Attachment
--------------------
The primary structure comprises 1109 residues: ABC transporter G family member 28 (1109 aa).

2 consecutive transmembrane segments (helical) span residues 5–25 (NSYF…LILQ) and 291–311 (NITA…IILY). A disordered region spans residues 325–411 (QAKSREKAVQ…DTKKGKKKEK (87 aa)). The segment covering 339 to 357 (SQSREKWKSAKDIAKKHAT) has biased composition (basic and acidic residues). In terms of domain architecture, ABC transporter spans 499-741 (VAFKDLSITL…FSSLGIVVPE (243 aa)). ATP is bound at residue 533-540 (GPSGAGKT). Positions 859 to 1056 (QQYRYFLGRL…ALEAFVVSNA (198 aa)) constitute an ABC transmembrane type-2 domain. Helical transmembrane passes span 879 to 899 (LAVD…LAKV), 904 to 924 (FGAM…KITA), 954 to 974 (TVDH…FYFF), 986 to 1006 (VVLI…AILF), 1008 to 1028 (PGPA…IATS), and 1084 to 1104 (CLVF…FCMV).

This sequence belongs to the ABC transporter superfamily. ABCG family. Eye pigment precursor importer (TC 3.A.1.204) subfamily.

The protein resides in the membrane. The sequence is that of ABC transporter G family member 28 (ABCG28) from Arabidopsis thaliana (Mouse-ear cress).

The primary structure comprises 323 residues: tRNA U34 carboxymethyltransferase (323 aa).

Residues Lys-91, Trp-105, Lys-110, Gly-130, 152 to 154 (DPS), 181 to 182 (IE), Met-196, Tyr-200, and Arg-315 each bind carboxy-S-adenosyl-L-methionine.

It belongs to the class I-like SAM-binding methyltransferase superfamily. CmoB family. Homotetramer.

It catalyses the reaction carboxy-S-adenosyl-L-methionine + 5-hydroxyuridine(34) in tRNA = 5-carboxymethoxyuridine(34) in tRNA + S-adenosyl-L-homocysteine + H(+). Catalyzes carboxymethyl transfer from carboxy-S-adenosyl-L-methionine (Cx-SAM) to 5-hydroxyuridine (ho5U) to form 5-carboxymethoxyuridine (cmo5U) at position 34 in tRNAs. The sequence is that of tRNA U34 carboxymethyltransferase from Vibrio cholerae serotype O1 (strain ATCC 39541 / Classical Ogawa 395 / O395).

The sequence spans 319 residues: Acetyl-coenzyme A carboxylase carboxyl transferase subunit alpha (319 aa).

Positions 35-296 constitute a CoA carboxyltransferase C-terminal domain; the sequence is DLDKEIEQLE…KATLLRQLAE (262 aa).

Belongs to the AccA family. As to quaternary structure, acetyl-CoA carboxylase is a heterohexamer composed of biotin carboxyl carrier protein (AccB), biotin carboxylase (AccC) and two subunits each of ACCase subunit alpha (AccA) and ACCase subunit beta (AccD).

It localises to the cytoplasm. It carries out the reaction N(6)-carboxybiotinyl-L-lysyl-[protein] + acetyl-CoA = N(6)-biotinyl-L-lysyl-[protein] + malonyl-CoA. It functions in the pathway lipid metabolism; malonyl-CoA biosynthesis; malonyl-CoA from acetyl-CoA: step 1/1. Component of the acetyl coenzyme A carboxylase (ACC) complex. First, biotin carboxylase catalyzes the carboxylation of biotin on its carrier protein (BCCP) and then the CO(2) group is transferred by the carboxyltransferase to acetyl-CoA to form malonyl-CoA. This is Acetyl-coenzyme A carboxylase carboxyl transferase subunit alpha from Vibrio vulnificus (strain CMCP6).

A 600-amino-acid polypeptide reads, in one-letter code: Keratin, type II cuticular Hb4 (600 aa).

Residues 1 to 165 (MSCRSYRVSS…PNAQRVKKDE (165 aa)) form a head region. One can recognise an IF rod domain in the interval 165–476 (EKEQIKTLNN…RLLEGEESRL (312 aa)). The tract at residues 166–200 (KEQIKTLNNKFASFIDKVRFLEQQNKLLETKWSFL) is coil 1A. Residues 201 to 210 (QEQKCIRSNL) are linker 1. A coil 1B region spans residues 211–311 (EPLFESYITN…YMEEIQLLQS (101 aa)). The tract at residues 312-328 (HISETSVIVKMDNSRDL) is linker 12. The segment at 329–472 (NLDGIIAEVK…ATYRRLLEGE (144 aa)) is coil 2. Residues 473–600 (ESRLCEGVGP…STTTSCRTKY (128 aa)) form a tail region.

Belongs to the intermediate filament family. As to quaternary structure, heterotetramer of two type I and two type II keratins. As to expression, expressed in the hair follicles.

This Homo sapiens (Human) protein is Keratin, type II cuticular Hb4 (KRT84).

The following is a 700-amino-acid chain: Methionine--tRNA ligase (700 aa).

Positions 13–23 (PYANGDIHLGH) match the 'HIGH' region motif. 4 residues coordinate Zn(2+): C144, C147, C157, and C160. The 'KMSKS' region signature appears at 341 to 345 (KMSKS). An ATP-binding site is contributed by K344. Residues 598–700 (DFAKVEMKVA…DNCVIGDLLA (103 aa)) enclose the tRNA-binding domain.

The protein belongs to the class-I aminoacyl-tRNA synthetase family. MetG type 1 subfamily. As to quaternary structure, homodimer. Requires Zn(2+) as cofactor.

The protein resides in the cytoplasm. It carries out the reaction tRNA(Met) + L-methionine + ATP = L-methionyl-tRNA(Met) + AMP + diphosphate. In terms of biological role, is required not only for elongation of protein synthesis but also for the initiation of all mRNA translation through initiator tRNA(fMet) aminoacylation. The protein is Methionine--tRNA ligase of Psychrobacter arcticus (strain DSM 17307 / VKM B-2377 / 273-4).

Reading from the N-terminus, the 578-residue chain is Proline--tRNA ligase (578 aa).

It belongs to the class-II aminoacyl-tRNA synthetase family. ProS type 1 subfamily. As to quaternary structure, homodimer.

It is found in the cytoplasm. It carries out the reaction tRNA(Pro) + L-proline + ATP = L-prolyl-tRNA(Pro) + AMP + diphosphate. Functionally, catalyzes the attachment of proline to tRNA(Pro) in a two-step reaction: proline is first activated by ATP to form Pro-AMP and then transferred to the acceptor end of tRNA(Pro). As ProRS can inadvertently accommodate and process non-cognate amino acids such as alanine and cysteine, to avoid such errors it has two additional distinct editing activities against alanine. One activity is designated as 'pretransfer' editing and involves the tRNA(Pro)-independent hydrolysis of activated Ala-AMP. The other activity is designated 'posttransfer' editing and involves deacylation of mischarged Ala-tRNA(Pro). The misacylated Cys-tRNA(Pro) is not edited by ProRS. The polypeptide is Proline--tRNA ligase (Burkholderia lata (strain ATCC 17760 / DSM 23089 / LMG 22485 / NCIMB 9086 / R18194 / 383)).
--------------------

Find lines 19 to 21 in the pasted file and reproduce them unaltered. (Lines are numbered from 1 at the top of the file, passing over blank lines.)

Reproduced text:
The protein belongs to the class-I aminoacyl-tRNA synthetase family. MetG type 1 subfamily. As to quaternary structure, homodimer. Requires Zn(2+) as cofactor.

The protein resides in the cytoplasm. It carries out the reaction tRNA(Met) + L-methionine + ATP = L-methionyl-tRNA(Met) + AMP + diphosphate. In terms of biological role, is required not only for elongation of protein synthesis but also for the initiation of all mRNA translation through initiator tRNA(fMet) aminoacylation. The protein is Methionine--tRNA ligase of Psychrobacter arcticus (strain DSM 17307 / VKM B-2377 / 273-4).

Reading from the N-terminus, the 578-residue chain is Proline--tRNA ligase (578 aa).